City of Miami bond wish list tops $1.5 billion
The wish list for City of Miami general obligation bonds has topped out at $1.5 billion – more than a tad over the projected cap of $275 million.
It means officials face tough decisions to trim the wants and needs list to something more realistic.
It appears a large portion of the money may be earmarked for sea level rise mitigation and flood prevention.
Assistant City Manager Fernando Casamayor updated the city commission on the proposal June 22, citing good participation from residents at several meetings on the bonds, which are designed to fund needed capital improvements for the foreseeable future.
Mr. Casamayor said the plan is to have a final proposal ready for commission approval in July so the bond request can go on the Nov. 7 ballot.
Mayor Tomás Regalado says a general obligation bond is under consideration because the city has infrastructure needs of significant magnitude.
Mr. Casamayor said, “We have over a billion and half dollars worth of requests and identified capital needs.”
To generate debate on possible ways to spend funds raised via bonds, Mr. Regalado and Budget Director Christopher Rose listed $275 million in projects.
Mr. Regalado, who is term-limited and in his last year in office, said he’d like the bonds plan to be called Miami Forever.
The mayor has said immediate attention is needed to deal with climate change and sea level rise. The proposed list he presented with Mr. Rose would allocate $100 million to sea level rise mitigation and flood prevention.
The list also includes police and fire equipment and infrastructure, road improvements, workforce housing, citywide park improvements and safety features, community trails and bike paths, and historic preservation.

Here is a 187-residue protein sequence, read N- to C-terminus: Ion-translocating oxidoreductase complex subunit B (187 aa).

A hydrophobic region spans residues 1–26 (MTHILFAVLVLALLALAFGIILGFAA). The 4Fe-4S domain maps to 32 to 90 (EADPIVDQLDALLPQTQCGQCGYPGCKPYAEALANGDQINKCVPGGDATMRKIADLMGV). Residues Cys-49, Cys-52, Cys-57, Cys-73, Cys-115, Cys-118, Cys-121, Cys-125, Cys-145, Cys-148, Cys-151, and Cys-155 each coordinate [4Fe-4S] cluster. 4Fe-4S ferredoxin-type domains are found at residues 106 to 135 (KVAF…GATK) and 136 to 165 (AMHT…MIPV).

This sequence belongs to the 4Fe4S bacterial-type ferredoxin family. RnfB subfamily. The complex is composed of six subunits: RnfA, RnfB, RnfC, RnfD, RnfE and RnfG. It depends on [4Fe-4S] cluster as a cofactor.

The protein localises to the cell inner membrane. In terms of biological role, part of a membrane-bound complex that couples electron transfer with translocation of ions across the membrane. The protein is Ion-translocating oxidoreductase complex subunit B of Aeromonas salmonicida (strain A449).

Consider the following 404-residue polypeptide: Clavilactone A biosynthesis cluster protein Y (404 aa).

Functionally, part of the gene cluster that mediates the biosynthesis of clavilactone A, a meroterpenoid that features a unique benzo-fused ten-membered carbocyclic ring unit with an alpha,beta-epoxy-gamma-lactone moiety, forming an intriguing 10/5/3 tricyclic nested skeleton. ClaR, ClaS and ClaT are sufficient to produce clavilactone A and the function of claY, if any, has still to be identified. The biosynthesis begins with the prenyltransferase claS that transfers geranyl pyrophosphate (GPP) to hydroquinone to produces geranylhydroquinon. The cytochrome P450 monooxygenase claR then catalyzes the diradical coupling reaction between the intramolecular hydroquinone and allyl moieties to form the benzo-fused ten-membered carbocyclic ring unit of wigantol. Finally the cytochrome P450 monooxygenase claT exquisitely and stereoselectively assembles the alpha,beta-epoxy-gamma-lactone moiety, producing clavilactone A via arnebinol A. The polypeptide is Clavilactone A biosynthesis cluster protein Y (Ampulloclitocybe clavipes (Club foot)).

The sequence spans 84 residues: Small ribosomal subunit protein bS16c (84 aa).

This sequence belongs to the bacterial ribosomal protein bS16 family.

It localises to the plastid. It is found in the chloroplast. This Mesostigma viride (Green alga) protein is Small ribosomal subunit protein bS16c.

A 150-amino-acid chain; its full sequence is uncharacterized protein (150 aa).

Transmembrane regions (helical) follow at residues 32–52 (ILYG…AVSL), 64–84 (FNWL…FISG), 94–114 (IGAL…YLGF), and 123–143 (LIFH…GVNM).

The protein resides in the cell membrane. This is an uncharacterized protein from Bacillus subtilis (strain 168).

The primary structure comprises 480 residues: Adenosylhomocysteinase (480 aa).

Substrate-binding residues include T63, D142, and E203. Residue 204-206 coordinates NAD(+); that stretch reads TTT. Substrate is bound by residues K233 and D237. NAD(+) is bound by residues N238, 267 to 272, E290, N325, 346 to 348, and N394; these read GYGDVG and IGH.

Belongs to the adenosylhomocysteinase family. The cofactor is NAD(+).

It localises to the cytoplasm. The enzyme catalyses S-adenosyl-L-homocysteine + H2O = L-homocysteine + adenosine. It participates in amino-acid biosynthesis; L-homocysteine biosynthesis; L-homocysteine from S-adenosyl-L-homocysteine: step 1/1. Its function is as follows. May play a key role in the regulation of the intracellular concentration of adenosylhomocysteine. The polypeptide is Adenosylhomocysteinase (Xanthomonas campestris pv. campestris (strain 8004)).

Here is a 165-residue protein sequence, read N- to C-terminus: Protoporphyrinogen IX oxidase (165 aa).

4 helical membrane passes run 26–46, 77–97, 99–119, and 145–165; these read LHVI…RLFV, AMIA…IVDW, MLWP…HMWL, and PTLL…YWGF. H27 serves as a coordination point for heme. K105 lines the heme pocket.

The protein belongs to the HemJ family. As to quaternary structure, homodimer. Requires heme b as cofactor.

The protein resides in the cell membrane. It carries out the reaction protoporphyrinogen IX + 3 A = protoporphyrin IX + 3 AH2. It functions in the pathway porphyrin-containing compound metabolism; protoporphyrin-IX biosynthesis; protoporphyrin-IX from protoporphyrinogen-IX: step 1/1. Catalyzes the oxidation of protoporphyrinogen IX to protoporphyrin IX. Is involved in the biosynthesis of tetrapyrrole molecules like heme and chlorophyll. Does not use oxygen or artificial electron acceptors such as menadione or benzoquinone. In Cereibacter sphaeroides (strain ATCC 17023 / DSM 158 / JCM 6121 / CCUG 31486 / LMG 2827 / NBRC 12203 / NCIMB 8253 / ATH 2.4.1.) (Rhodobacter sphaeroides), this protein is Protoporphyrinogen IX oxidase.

Commissioner Wifredo “Willy” Gort has suggested a focus on projects with citywide impact.
Jane Gilbert, the city’s chief resilience officer, thanked commissioners June 22 for taking a citywide approach to shoring up vital infrastructure, particularly to prepare for sea level rise.
She said it is a both critical and opportune time to present this to voters as a strategic and forward-thinking investment opportunity, and “the cost of inaction is very high.”
With one of its borders being Biscayne Bay, the city has been referred to as Ground Zero in the battle against rising oceans.
Ms. Gilbert spoke of the tremendous risk the city faces, stating “we have a lot at stake here, with the most exposed assets” – more than $74 billion worth of appraised value lies within storm surge zones.
“We need to demonstrate how we’re going to mitigate flood risk, to keep insurance rates intact,” she said.
Ms. Gilbert said the National Oceanic and Atmospheric Administration reports 17 to 20 King Tide days a year currently but projects they will number about 49 in 2030 and more than 200 in 2045.
She said it’s important for the city to work with the Florida Department of Transportation and Miami-Dade County on infrastructure needs. “And we can leverage other private funders,” she said.
Ms. Gilbert mentioned other resilience issues the city faces, including transportation and affordable housing needs.
“We need a smart, cost-effective, forward-thinking plan,” she said.